24 Sep Increased Hypertension Risk in Patients With Periodontitis – Gum Disease
MedicalResearch.com Interview with:
Dr Eva Muñoz Aguilera BDS MFDS MClinDent (Dist) MPerio RCSEd
EFP Diploma in Periodontology and Implant Dentistry
Senior Clinical Teaching Fellow in Periodontology
UCL Eastman Dental Institute,
MedicalResearch.com: What is the background for this study?
Response: High blood pressure and periodontitis are highly prevalent conditions that affect more than one third of the adult population worldwide. High blood pressure is the leading global cause of premature death and is the main preventable cause of cardiovascular disease, while gum disease – also known as periodontitis – leads to severe inflammation of the gums and tooth loss. It impairs aesthetics and function and reduces quality of life.
Most importantly, there is increasing evidence that periodontitis increases risk for future cardiovascular disease. Both diseases share common risk factors such as obesity and smoking and are major health problems that significantly impact on health costs.
MedicalResearch.com: What are the main findings?
Response: Our review highlighted a possible strong association between high blood pressure (hypertension) and gum disease (periodontitis). Eighty-one studies were included in the review, which were conducted in 26 different countries in all continents. We found that people who had gum disease had also a 20% greater risk of suffering from high blood pressure, and this risk increased to 50% when severe forms of gum disease were identified. Additionally, we found that patients with periodontitis had a 4.5 mmHg higher systolic and 2 mmHg higher diastolic blood pressures compared to those without. This is a significant finding as an average of 5 mmHg blood pressure rise would be linked to a 25% increased risk of death from heart attack or stroke.
Lastly, with regards to the interventional studies, just 5 out of 12 studies included in the review showed a reduction in blood pressure following gum treatment. The changes occurred even in people with healthy blood pressure levels. However, the evidence suggesting periodontal therapy could reduce blood pressure remains inconclusive.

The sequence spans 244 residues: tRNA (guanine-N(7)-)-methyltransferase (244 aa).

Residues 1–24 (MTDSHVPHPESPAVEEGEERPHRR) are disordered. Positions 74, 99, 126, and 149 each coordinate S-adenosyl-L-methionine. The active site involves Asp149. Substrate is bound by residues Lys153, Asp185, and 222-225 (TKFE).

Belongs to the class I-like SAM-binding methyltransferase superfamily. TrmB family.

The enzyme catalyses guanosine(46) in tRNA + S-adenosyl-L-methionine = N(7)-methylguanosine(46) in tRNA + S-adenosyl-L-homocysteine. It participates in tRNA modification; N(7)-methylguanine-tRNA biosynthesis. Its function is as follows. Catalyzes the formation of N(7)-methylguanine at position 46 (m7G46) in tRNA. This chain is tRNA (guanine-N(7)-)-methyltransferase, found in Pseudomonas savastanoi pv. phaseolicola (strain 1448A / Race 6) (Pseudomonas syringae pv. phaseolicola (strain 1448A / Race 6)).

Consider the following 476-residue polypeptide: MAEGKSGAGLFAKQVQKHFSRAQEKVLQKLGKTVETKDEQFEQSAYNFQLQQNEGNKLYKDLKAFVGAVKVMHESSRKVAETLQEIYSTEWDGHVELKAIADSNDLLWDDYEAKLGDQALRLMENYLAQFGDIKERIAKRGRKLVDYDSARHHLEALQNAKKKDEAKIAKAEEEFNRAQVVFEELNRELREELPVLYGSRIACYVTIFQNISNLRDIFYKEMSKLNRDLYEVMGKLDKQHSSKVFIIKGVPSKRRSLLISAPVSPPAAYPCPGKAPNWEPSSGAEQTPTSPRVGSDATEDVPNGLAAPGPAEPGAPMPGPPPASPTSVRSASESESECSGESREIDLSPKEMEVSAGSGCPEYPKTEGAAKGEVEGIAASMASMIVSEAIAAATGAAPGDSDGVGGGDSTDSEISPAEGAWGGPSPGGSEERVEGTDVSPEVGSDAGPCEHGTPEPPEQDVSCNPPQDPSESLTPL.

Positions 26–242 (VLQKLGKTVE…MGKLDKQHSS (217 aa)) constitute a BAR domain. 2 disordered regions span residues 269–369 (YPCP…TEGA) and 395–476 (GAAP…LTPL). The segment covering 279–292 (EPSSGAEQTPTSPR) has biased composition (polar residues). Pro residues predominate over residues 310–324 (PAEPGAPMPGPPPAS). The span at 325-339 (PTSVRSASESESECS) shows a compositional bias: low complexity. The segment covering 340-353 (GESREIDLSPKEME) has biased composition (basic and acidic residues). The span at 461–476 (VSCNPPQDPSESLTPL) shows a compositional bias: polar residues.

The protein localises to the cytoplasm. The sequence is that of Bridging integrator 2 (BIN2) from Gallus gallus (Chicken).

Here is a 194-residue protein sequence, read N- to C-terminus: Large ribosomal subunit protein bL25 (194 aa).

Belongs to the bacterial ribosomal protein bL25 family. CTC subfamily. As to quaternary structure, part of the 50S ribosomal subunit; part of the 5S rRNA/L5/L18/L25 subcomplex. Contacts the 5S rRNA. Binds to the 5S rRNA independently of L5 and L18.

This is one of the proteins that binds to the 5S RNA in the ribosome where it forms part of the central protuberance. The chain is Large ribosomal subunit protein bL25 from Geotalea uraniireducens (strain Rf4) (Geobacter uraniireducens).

MedicalResearch.com: What should readers take away from your report?
Response: Oral health is closely linked to general health. Looking after oral health is often neglected and instead should be considered as important as managing other general health problems.
MedicalResearch.com: What recommendations do you have for future research as a result of this work?
Response: As stated in the publication, further research should focus on larger and long-term randomised controlled trials with reduction of blood pressure as primary outcome to determine the impact of periodontal therapy on blood pressure.
MedicalResearch.com: Is there anything else you would like to add?
Response: We would like to raise awareness among all health care professionals, patients and policy makers of the association between periodontitis and hypertension. Oral health advice should be provided to all patients with hypertension and those with periodontitis should be informed of the increased risk of developing hypertension.
Eva Muñoz Aguilera, Jean Suvan, Jacopo Buti, Marta Czesnikiewicz-Guzik, Aline Barbosa Ribeiro, Marco Orlandi, Tomasz J Guzik, Aroon D Hingorani, Jose Nart, Francesco D’Aiuto. Periodontitis is associated with hypertension: a systematic review and meta-analysis. Cardiovascular Research, 2019; DOI: 10.1093/cvr/cvz201
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